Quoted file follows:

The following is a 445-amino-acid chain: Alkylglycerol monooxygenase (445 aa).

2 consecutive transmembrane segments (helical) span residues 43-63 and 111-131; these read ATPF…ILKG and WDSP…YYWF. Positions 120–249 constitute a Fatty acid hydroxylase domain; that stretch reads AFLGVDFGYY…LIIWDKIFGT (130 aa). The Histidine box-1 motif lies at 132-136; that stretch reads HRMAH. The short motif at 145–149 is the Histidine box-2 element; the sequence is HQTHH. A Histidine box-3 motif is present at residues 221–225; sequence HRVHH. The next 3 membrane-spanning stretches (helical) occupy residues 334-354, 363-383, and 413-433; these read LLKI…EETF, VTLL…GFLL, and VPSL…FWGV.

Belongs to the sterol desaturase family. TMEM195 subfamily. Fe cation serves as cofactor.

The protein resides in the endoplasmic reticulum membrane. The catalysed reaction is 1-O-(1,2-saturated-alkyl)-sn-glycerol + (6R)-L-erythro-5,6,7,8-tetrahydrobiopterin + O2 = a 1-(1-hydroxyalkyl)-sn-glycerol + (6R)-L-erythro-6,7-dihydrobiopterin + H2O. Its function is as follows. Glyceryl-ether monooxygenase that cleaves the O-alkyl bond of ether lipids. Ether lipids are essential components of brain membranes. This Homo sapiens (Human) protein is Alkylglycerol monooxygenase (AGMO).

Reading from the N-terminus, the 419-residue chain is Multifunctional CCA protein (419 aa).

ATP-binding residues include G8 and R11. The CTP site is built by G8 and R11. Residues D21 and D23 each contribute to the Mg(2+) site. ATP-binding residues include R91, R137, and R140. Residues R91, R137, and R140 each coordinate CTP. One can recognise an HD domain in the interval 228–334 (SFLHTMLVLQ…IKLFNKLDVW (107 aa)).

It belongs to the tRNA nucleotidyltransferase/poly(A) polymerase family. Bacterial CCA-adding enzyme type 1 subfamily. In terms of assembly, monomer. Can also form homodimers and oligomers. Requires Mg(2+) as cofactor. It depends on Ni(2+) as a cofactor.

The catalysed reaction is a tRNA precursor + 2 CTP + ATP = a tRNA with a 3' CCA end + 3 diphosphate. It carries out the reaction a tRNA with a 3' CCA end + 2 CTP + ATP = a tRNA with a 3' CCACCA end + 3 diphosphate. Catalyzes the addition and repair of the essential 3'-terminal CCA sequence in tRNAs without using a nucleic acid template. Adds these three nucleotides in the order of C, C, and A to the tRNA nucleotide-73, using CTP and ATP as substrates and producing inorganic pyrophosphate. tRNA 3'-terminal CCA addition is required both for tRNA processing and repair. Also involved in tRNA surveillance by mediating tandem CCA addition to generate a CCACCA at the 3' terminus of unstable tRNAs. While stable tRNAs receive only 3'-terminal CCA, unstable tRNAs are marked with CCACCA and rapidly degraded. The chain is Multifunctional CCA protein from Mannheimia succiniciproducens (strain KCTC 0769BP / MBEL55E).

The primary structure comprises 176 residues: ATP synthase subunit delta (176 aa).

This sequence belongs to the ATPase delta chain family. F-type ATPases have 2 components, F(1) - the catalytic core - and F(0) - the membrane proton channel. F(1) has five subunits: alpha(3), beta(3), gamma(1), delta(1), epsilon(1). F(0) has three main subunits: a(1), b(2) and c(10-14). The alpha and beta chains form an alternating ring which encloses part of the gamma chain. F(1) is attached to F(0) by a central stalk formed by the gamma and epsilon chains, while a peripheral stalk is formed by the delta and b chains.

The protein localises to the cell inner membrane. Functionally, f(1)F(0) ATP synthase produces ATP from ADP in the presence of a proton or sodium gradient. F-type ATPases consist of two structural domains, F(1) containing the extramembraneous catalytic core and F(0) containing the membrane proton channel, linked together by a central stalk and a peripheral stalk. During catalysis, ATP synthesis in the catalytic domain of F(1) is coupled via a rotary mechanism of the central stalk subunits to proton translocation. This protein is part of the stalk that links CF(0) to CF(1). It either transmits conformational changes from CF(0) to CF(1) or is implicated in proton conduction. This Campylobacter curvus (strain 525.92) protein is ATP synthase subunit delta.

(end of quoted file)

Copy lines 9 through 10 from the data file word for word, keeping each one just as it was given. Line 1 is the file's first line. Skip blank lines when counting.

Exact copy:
The primary structure comprises 176 residues: ATP synthase subunit delta (176 aa).

This sequence belongs to the ATPase delta chain family. F-type ATPases have 2 components, F(1) - the catalytic core - and F(0) - the membrane proton channel. F(1) has five subunits: alpha(3), beta(3), gamma(1), delta(1), epsilon(1). F(0) has three main subunits: a(1), b(2) and c(10-14). The alpha and beta chains form an alternating ring which encloses part of the gamma chain. F(1) is attached to F(0) by a central stalk formed by the gamma and epsilon chains, while a peripheral stalk is formed by the delta and b chains.